In the Spring of 2009, I had just returned to work after giving birth to my third child, when I received an excited request from the PR team to participate in a photoshoot for a media article about the turnaround of Gatorade. Those were still the glorious days when it didn’t really occur to me that any photo taken might end up on the internet… to be searched by anyone… for EVER. Given that I was only a few months postpartum, I was carrying some extra pounds and not to mention a phenomenon that many new Moms will relate to – EXTREME helmet hair. Something happens after you give birth that causes your hair to puff up like a fucking mushroom, no matter how hard you try to straighten and condition it. In retrospect I now also wonder if postpartum hormones are the cause of highly questionable fashion choices. I was SO into the jacket that I chose to wear in that shoot, thinking it was some kind of combo of power business chick meets Italian fashion chic. Little did I know that it actually made me look like some kind of overbearing “horsie” mother.

Fast forward a few years and to my surprise, I was featured in a Forbes magazine article online. My initial excitement at seeing my name pop up in such a credible outlet through my google alert… was quickly followed by the horror of realizing that the helmet hair picture had been picked to accompany the article. Not only did I have to deal with my besties mercilessly taking the piss out of me for THOSE BANGS, but the joke just NEVER ended. As recently as a year ago, one of my closest friends would delight in repeatedly googling that particular article to “run it up the search engine” so that anyone googling me would first be greeted with that image.

And I don’t know if it’s the great benefit of getting older or my own personal reaction to the ridiculously perfect online universe that we now all live in, but I have come to realize in recent years that there is something gloriously liberating about embracing the ugly and just not giving a shit. More recently, this scenario played out again – this time in the freeken Wall Street Journal. Oh yes – a FULL scale picture of me in workout gear looking like I had just sucked on a lemon! I could do nothing but recognize my obvious complete LACK of modeling talents, and wonder how bad the rest of the photos had been in that particular shoot, for this one to be the one that was selected.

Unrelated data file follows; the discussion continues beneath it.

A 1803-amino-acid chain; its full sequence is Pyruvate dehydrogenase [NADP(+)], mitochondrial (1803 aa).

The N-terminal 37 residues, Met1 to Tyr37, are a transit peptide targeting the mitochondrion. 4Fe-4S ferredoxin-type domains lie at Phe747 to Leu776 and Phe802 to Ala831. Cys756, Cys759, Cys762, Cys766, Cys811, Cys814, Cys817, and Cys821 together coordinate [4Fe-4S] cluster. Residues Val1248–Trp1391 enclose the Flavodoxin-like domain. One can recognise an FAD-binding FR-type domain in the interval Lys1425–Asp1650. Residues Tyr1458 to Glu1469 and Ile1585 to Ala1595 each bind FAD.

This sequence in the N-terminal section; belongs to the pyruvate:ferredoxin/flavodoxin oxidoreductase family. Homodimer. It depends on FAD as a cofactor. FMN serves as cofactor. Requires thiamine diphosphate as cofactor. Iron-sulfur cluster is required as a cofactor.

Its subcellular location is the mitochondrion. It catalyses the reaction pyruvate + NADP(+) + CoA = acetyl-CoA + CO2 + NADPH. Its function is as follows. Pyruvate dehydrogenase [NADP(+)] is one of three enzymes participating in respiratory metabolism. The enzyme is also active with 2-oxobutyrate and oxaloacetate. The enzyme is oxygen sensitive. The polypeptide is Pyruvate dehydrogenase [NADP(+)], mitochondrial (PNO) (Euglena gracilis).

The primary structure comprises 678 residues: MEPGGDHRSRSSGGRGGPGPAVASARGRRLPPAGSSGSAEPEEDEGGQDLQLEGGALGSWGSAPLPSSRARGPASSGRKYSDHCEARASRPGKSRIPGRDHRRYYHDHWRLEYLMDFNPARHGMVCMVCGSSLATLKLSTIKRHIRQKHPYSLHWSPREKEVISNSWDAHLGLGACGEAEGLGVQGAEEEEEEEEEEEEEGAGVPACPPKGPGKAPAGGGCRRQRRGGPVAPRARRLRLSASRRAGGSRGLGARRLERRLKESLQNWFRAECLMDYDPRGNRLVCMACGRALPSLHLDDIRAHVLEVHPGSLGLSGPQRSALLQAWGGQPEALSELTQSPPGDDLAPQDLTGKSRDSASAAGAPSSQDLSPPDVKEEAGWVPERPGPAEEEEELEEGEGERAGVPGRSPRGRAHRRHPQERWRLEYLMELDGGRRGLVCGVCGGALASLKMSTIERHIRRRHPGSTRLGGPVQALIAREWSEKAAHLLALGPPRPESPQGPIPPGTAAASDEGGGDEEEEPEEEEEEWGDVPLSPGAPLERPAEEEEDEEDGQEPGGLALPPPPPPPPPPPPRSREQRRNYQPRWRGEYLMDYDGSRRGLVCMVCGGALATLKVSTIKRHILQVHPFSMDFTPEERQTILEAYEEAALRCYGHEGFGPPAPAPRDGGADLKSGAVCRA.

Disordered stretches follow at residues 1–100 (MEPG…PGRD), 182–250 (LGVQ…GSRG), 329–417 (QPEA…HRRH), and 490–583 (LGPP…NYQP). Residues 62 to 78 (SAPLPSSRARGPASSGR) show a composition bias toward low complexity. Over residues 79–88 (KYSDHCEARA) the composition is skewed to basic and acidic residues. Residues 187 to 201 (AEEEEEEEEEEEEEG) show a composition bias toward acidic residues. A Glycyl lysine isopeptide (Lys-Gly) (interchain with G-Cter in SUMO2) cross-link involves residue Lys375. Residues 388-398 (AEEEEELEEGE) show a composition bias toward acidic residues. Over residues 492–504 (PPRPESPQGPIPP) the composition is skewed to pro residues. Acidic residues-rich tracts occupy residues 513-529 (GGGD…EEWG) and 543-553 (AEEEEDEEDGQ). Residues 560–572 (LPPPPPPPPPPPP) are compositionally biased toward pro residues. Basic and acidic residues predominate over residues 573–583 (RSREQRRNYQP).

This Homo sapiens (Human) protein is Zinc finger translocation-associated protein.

But here’s the lesson: when you embrace your ugly bits, you really have nothing to hide, and it’s amazing what that does for your self-confidence.

I look at the perfectly coiffed Instagram and LinkedIn world that my kids are growing up in, and I worry terribly about the expectations of perfection that it creates. At the worst extreme, we already know that this is leading to far higher levels of teenage depression when these kids simply can’t live up to their digitally constructed expectations. Perhaps the more widespread reality is that our over-filtered lives contribute to the next generation’s unwillingness to take risks, make mistakes, screw up, be embarrassed, and grow in the process.

Which brings me to the most wonderfully inspiring insight from the team at Strava, the social network for athletes, just a couple of weeks ago. They introduced a new marketing campaign to the world under the concept of #AthletesUnfiltered – making the point that they may be the one and only social network where the users are more than happy to post the ugly realities of their athletic accomplishments, because the physical activity itself is so much more valuable to record than a perfectly filtered picture of it.

It got me thinking that this is yet another reason why getting our kids to participate in sports and physical activities is so important in their upbringing. Not only does it teach them the critical lessons of teamwork, setting goals, winning, celebrating, losing, bouncing back from loss and leadership, it also introduces them to a world where nobody gives a shit what you look like. Where you find yourself among a like-minded community of people who don’t care when you have to pull off the side of the road during a bike ride to drop your pants and take a pee; where it’s normal to eject snot from your nose onto the pavement during a cold morning run; where your sweaty selfie right after your Flywheel ride drips with the confidence of someone who knows their face is bright red, patchy and ugly, but it doesn’t matter because they just achieved something in that cycling class that the perfectly coiffed person walking by on the street didn’t.

Next time you see an ugly photo of yourself online, think about the upside and the downside of that photo. OK yes – we all cringe when we see a photo that doesn’t showcase our best side, but maybe embracing that realness is the key to greater self-acceptance. And more importantly, it builds greater self-confidence to go forth and crush the opportunities in front of you because you’re not wasting precious energy worrying about the way you look. Instead, you’re throwing your effort into delivering memorable results. THAT, I believe might just be the liberating awesomeness of living life #Unfiltered.

This post was originally published on Linkedin

P.S. The Tough Mudder is a perfect venue for some unfiltered athletic images. Here are some of mine.

Funky Monkey

Arctic Enema

But my Husband takes the prize for an unfortunate image


From Sarah's Blog